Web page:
Re: Has anyone used (or is knowledgeable on) ISG feature? (Intel
I'm just starting to read up on it myself and all I can say is "me too" as to the horrible state of runaway PR (and no real substance) about this feature.
The trade rag people who are writing solely for the sake of advising people as to which tech stocks to buy sure seem to pretend they understand it.
I guess it's probably one of those things you can only get a half-straight answer about from your sales rep, assuming you are a big enough customer to merit their attention.
So far I haven't even been able to come up with a full list of policy servers compatible with ISG, unless that list has only two items: Cisco's own SCE and Broadhop's SME.
There's no technical overview that assures me that there's actual a technical advantage over a stand-alone inline packet swatter -- one would hope there'd be tighter queue integration, but the publicly available materials can't do much more than say "this is some amorphous thing providers use to manage their DPI rules and their subscribers and oh yeah it uses RADIUS and you have to buy handfuls of licenses and here's how to put grandma in her own subscriber class."
We aren't a provider, but that doesn't mean we don't need to shape -- it seems most of these companies are shooting for million dollar contracts with CLECs and couldn't care less about our ilk, though.
The entire value of such a system to us is all in receiving robustly QA'd service signature updates -- our "subscriber" system is nothing like a big ISPs so we'd be happy to hand code that, but we just do not have the staff to be beta testing DPI signatures from volunteer security mailing lists, much less writing our own. I suspect it's probably the opposite in the provider space -- at least one tech dedicated to traffic analysis but an overwhelming deluge of bureaucratic subscriber contracts drawn up by law school washouts to keep apace of.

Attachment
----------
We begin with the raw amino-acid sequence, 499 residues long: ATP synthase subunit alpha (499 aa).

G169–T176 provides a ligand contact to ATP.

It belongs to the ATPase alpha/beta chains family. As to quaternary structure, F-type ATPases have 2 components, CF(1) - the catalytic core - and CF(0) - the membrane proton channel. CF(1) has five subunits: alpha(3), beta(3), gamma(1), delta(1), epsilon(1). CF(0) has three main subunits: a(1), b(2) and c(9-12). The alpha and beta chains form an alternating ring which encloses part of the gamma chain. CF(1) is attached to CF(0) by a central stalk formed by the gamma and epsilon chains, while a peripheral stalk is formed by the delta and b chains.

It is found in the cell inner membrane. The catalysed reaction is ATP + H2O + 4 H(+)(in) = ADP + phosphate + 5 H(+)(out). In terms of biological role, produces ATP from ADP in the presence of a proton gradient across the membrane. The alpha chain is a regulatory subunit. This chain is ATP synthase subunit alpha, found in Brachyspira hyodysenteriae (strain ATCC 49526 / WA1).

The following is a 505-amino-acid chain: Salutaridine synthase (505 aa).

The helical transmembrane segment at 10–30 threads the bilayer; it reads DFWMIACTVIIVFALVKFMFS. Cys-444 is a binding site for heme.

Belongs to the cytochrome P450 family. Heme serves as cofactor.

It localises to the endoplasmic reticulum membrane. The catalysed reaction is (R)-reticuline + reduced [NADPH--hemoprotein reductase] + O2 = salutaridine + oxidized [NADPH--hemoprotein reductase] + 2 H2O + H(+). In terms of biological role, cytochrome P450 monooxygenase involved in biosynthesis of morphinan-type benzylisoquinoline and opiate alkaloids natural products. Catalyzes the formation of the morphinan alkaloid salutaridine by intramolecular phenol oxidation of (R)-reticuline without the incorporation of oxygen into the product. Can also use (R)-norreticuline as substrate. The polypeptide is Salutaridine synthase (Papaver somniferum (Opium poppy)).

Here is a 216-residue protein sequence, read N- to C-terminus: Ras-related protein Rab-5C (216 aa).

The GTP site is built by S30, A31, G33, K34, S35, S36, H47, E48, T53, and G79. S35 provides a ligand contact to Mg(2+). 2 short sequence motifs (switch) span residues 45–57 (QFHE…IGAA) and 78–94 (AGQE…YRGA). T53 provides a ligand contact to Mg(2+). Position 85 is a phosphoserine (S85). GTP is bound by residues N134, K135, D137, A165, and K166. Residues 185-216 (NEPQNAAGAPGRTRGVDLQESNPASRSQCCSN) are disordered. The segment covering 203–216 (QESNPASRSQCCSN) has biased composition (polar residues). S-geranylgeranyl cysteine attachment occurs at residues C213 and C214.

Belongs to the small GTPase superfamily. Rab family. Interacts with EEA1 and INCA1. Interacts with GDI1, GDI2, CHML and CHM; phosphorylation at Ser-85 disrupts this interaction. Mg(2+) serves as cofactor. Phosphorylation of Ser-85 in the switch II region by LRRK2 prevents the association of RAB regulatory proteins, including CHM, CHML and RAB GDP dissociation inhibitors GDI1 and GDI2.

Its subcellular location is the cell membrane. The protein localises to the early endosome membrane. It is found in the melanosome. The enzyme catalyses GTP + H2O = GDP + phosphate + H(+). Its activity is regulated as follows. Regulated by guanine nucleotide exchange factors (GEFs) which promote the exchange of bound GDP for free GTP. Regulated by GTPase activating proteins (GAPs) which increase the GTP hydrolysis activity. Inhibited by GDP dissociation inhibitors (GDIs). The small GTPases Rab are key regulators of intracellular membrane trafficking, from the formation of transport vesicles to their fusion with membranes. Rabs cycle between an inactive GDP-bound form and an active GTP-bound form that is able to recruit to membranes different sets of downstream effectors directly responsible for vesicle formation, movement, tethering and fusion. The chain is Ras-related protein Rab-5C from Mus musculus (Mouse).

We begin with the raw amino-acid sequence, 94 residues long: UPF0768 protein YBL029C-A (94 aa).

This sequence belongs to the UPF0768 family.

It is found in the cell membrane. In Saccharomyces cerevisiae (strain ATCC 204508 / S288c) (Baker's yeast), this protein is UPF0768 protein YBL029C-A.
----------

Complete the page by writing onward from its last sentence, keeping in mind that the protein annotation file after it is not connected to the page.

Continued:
There's no Cisco material touting how they have a lab full of techs testing all the updated SCE-BB signatures before they ship them out, or even how often they promise to ship them out. For all we know they could strand us with stale signatures until they get around to updating them a year later.
Best of luck. We won't be needing a new traffic shaper for a couple of years, so I guess I'm kinda happy we don't need to try to buy into this mess quite yet. If things don't improve by them I guess this Quantum Flow Processor will just lie fallow at 1% utilization and we'll buy an inline swatter from a company small enough to care.